- Departments in Arizona, Kansas, Nevada, North Dakota, Washington state and Vermont let state employees bring their infants to work.
- The option is growing mostly in states that don't offer paid family leave.
- Six states currently have paid family leave laws, but not all of them cover public workers.
Kassandra Diederich has it all planned out. After the 36-year-old assistant attorney general in Vermont returns from parental leave this month, she’ll bring her newborn daughter to work two days a week.
“I have a door to my office I can close,” she says. “I envision having a Rock 'n Play [baby sleeper] for her to sleep in.”
Diederich will be among the first to participate in Vermont’s “Infants in the Workplace” program, an initiative for state government employees launched by Gov. Phil Scott last month. With approval from their supervisors, new parents can bring their babies to work when they are six weeks to six months old.
It's one way Vermont is trying to attract more millennials to the public sector in a state that's much older than the national average and aging every year.
“We wanted to provide an opportunity for young parents to be more drawn to work in state government,” says Dan Pouliot, deputy commissioner of the state’s human resources department.
The new policy also helps parents bond with their children and save on child care, which costs an average of $8,700 a year nationwide.
Vermont isn’t the only state letting every day be "Bring Your Baby to Work Day.” This is a growing trend, largely in states that lack a paid family leave law. Select departments in Arizona, Kansas, Nevada, North Dakota and Washington state offer the perk.
"It really points to the fact that people are not satisfied with the status quo ... [and] ... know we need a better balance between people's ability to work and support their families,” says Vasu Reddy, the senior policy counsel for workplace programs at the National Partnership for Women & Families.
The Push for Paid Family Leave
In addition to the Infants in the Workplace program, Republican Gov. Scott is also pushing for a bi-state voluntary paid family leave program with New Hampshire GOP Gov. Chris Sununu. It would replace 60 percent of workers' wages, be run by a private insurer and funded by the states. Scott said “we’ll be able to do it without putting another mandate on businesses or adding to the tax burden of our citizens.”
“By working together and with a private insurer we will be able to start this program more quickly, effectively and reliably than if each state government had to start from scratch,” the governors said in a statement.
But Democratic lawmakers, who control the Vermont Legislature, think Scott’s plan doesn't go far enough. They’re instead advancing a bill to require all employers to offer 12 weeks of paid family leave a year. That plan would replace 100 percent of wages and be funded by a payroll tax of just under 1 percent, split evenly between employers and employees. Scott, however, vetoed a similar bill last year.
"I think it's great that governors of Vermont and New Hampshire are taking interest in paid leave," says Reddy. "But the solution they've come up with ... isn't really adequate."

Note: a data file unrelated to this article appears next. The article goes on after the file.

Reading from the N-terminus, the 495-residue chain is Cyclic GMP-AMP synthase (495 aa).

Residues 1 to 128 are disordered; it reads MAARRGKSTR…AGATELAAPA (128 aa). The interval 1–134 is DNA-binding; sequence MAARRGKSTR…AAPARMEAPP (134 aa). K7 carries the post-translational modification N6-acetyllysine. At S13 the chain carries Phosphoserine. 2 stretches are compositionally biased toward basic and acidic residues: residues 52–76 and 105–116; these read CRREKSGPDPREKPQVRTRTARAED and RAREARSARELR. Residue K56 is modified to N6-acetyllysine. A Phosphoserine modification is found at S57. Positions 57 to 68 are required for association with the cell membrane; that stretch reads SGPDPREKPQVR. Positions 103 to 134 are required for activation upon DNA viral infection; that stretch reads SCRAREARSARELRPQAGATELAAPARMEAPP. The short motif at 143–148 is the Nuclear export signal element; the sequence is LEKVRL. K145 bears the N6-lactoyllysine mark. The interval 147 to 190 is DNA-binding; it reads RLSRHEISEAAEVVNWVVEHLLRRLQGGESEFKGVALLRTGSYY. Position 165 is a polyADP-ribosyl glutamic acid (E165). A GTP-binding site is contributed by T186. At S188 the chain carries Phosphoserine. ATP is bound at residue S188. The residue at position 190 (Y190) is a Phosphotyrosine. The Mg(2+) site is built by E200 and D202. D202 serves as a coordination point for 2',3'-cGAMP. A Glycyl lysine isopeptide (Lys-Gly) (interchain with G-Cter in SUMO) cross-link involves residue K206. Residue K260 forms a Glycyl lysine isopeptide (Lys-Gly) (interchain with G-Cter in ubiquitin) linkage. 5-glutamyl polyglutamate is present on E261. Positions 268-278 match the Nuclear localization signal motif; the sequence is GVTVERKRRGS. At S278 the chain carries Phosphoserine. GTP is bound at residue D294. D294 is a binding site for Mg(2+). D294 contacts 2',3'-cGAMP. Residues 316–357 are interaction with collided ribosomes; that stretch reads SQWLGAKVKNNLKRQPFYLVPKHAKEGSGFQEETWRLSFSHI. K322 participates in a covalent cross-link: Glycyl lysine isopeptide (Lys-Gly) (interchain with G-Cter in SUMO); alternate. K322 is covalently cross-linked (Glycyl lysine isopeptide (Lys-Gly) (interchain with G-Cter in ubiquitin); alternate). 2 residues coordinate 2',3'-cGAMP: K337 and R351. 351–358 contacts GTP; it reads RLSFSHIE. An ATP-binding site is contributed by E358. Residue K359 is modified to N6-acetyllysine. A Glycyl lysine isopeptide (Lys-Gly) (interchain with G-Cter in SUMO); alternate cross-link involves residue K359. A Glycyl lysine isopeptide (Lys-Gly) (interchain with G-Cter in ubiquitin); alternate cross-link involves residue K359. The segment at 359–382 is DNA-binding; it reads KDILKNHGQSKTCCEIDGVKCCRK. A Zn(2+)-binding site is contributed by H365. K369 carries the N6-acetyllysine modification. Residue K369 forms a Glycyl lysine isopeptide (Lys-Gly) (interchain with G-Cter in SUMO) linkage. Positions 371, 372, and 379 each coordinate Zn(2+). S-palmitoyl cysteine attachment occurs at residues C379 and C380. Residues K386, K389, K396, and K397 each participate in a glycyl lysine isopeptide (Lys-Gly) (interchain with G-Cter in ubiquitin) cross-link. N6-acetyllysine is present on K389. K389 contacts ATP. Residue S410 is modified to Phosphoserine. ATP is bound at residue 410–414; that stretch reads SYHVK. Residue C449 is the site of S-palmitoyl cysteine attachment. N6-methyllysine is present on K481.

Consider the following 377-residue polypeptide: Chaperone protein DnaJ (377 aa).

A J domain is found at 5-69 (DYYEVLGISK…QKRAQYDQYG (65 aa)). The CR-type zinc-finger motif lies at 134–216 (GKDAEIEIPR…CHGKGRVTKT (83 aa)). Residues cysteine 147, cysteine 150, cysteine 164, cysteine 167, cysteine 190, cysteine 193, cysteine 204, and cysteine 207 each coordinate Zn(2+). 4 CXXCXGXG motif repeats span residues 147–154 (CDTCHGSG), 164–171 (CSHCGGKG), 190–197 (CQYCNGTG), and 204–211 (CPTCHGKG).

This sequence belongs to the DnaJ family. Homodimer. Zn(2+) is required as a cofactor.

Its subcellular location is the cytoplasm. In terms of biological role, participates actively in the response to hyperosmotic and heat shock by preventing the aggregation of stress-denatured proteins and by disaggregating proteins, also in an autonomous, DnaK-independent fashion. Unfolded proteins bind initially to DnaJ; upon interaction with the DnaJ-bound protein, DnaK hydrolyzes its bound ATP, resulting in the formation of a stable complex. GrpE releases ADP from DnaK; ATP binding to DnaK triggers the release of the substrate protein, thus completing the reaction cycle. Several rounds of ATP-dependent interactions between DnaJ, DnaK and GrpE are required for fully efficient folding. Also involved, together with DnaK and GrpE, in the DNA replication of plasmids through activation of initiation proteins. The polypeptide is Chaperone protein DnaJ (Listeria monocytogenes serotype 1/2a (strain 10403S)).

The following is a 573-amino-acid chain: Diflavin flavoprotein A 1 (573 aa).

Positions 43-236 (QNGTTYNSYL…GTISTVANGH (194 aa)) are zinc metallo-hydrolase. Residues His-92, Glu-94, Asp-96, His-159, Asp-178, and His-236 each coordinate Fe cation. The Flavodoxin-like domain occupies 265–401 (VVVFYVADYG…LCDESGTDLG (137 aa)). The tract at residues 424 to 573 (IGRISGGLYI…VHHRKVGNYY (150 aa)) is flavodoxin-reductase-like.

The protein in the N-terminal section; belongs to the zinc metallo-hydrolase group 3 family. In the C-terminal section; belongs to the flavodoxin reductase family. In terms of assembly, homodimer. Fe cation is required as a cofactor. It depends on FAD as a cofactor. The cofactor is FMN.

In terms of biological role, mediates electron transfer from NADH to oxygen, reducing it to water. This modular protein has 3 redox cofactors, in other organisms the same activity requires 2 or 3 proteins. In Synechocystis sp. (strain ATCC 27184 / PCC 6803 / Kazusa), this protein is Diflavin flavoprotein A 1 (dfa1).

Six states -- California, Massachusetts, New Jersey, New York, Rhode Island and Washington, plus the District of Columbia -- currently have paid family leave laws, ranging from four to 12 weeks. But some of these laws don't cover all state workers. Democratic Gov. Gavin Newsom recently proposed a plan to offer six months of leave in California.
Without paid parental leave, bringing your baby to work could be the next best option for some new moms and dads. Some parents might even prefer it to taking months off work.
Washington state's program started with health department employees in 2015 and has since been adopted by roughly 20 agencies. Kim Kenderesi, who coordinates the initiative for the health department, says it’s been “fantastic” and that workplace disruption “really hasn't been an issue.” They’ve had a total of 76 babies participate and often put on “graduation” ceremonies for the children.
Not an Option for Everyone
In Vermont, the benefit won’t be available to all state workers. It's up to state agencies to decide whether they want to opt in. Early participants include the departments of administration, agriculture, digital services, education, labor, natural resources and transportation. The governor’s office is encouraging all agencies to take part.
There are also some workplaces where infants won't be allowed at all -- correctional facilities or state vehicles, for instance. This has drawn criticism from the union representing state workers, the Vermont State Employees Association (VSEA).
“It’s not fair that one parent gets this and another parent doesn’t,” VSEA Executive Director Steve Howard told VT Digger last month. “They shouldn’t be treating one employee differently than another.”
The state HR department counters that some workplaces are simply not appropriate for infants.
As these debates continue, employees like Diederich look forward to taking advantage of the new policy.
"I think it helps promote a healthy work-life balance,” she says. “I think it's phenomenal. ... It makes me feel more trusted and valued."